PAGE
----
16 November 2017

Kenya: 65 Tonnes of Expired Medicines Destroyed

Pharmaceutical Society of Kenya and the Pharmacy and Poisons Board on Thursday destroyed 65,000 kilogrammes of unused and expired drugs.

The medicines were collected by the pharmaceutical agency in the last one year in a drive meant to sensitise Kenyans on safe disposal of unused and expired drugs.

The incineration of the antibiotics, anti-malarial and other medicines was supervised by the society's chairman Paul Mwaniki and the board's Nairobi branch's inspector of drugs Simon Lolgisoi.

COUNTIES

Dr Mwaniki said 70 per cent of the consignment was collected from counties while the rest was sourced from private institutions, including pharmacies and people's homes through the medicine take-back programme.

"We had received 55 tonnes by yesterday but 10 more were delivered at the site of the incineration," Dr Mwaniki said, adding that the organisation did not know that the country could have such a huge amount of expired drugs.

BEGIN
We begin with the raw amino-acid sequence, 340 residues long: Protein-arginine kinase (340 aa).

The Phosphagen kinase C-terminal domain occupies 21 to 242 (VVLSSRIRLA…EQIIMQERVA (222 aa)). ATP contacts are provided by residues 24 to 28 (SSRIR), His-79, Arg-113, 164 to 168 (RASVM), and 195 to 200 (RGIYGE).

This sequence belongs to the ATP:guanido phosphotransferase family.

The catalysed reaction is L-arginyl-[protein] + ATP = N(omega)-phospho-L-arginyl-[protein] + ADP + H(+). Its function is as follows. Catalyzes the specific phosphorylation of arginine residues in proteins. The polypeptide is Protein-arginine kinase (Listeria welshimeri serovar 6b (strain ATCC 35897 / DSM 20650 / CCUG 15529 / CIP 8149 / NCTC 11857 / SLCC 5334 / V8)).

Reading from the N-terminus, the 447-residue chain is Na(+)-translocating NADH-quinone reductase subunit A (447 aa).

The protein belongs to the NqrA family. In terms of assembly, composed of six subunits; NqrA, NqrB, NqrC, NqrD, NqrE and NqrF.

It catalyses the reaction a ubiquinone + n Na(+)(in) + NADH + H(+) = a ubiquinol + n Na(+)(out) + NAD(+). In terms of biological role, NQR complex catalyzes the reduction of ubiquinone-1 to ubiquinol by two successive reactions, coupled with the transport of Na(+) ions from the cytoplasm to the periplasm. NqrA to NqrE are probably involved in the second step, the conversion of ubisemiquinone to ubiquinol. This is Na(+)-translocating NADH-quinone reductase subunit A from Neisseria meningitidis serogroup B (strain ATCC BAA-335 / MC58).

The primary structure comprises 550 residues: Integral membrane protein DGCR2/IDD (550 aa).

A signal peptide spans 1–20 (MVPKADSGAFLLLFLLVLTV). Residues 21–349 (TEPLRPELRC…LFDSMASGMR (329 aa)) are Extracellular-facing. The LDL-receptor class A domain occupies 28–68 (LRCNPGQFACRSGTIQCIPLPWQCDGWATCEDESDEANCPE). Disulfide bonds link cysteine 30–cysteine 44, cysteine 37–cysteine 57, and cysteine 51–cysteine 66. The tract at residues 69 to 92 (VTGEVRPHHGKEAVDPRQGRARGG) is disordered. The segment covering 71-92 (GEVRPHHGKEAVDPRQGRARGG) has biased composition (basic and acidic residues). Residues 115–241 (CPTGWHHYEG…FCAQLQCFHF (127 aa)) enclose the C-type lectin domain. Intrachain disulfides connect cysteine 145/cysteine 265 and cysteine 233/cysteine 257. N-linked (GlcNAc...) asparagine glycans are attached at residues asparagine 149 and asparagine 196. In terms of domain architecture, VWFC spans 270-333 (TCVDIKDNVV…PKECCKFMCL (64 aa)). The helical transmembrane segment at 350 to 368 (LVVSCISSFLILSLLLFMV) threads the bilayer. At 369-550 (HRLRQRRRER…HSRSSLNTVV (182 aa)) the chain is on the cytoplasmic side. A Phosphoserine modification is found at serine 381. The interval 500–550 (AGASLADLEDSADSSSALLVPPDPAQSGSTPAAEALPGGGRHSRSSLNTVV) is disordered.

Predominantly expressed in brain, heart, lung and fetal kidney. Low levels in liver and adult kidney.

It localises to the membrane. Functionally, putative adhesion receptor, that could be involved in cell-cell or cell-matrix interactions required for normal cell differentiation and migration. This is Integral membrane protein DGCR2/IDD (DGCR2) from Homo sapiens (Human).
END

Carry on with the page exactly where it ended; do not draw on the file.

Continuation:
"Our national estimation was set at one tonne for public and private institutions," he said.

Increasing disease prevalence necessitates health practitioners to prescribe and dispense different drugs to patients who often are not able to use all because of adverse effects, alteration of dosage, feeling healthy, medicines reaching their expiry date and other reasons.

PATIENTS

According to the World Health Organisation, more than half of medication is inappropriately prescribed and sold, leading to unnecessary storage and creating an environmental hazard.

Non-adherence to medication can also cause storage of leftover drugs at home, which WHO estimates to be at 50 per cent of patients.

It is, therefore, almost guaranteed that families and patients are in possession of unused or expired drugs.

Whereas Dr Mwaniki could not give a market value for the destroyed medicines as they had already expired, he estimated that it would cost around Sh1.5 million (which is equivalent to Sh20 per kilo) to incinerate the consignment.

"County governments do not have policies on disposal of drugs. We'll work with the Council of Governors to ensure drugs are disposed of in an ethical and safe manner," he said.

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